A little background first...Ten years ago when it was time to buy some land we had a very clear idea of what we needed: great soil and two sources of water. We talked with other farmers and found where we should be farming. As it happens it was just a few miles down the road from where we leased 17 acres at that time. We went to a farm Realtor and drew on the map where we wanted to buy. He laughed and said no one in their right mind would sell a piece of land in that area. We had chosen the Dixon Ridge which has some of the deepest top soils on the planet and is served by the Solano Irrigation District (SID) Canals. What is special about SID is that they control Lake Berryessa which has about 3 years supply in it when full. This means that even during drought years such as this we get all the water we need.
Three months later on a wet Friday afternoon the Realtor called us and said 'I have your farm, go look at it on Saturday and have an offer on my desk on Monday morning'. In the rain we walked on to this bare field and knew it was the right place. On Monday morning we spoke with Dave Calfee, our attorney, and made an offer right at the market value. It was excepted and the rest is history.
When we bought the farm one of the conditions of the offer was a video inspection of the well. It showed us a well that was large, deep enough (285 feet) and capable of producing enough water should the canal have none for us. But it had some holes in it that would need attention later. That time has now come. Last week one of the small pumps we have in the well stopped. Scott from Eaton Drilling in Woodland pulled out the pump and found a broken wire, an easy fix. What he also found was water spraying into the well at 60 feet deep through a hole. We discuused our options and decided to pull both pumps out of the well and send down the video camera again. On Tuesday morning I watched the video with Scotts boss, Kevin. What we saw were six holes in the casing of the well. These will get bigger and eventually could cause the well to collapse and be useless. The only answer is to sink a smaller diameter metal pipe down the well and seal the holes with grout. The cost, $14,000, which includes an above ground 5,000 gallon storage tank and pressure pump to supply all our greenhouse and drinking water needs. Work starts Friday and could take a week.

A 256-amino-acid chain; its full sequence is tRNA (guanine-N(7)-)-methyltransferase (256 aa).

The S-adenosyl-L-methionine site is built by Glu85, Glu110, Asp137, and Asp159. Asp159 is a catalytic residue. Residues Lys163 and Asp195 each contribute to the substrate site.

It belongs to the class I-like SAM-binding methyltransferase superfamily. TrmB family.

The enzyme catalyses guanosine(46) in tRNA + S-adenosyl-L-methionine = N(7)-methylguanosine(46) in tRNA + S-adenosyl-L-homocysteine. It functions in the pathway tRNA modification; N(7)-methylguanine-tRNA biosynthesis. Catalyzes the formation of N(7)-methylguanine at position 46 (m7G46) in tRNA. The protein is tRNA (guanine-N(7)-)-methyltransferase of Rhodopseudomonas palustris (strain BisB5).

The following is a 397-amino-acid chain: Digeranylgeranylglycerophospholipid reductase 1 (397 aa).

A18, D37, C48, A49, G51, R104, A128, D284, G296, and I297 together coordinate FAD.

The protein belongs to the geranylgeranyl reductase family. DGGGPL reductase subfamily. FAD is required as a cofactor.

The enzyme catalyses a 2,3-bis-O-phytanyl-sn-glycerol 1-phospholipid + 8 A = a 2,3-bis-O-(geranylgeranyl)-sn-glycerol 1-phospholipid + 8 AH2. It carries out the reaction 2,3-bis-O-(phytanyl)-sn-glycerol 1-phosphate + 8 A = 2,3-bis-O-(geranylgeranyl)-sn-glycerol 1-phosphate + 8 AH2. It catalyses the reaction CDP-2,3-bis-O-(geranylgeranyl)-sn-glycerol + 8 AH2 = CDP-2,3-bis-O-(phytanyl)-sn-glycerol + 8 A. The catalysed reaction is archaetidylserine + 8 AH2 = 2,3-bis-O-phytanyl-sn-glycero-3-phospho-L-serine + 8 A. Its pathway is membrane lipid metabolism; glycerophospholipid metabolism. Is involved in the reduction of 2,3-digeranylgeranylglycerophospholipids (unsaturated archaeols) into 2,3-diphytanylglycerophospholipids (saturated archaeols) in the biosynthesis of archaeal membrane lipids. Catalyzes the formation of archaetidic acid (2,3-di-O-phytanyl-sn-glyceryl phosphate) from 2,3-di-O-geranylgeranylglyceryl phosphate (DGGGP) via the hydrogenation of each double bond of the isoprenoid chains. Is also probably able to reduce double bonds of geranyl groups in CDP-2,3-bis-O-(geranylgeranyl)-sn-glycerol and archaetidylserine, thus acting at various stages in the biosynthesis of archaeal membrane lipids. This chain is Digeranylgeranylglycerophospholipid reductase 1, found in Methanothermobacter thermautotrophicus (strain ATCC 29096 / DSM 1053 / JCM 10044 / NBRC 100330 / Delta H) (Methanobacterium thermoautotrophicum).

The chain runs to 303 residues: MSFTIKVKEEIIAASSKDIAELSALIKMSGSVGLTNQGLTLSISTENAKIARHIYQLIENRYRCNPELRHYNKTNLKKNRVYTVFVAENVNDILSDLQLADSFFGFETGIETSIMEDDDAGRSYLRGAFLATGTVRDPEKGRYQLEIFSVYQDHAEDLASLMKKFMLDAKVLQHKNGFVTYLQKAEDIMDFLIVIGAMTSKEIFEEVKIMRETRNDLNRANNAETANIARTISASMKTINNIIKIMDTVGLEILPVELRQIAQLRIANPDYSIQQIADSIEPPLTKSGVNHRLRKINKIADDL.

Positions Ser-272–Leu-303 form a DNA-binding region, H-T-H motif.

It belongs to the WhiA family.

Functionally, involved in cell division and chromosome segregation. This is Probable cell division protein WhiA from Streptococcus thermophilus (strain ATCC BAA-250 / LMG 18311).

So what do you do when you have no water to drink or water the greenhouses? You talk to what I consider to be the best neighbors I could dream of, Magnum Seeds. Wey, one of the owners and plant breeders, immedialtely offered to allow us to connect our water system to his. We now have all the water we need until our well is fixed.
Our supply of irrigation water for the fields was unaffected by all this drama.
After all this we will have an 'as new well' which should give us trouble free use for atleast 20 years.
Just another day on the farm!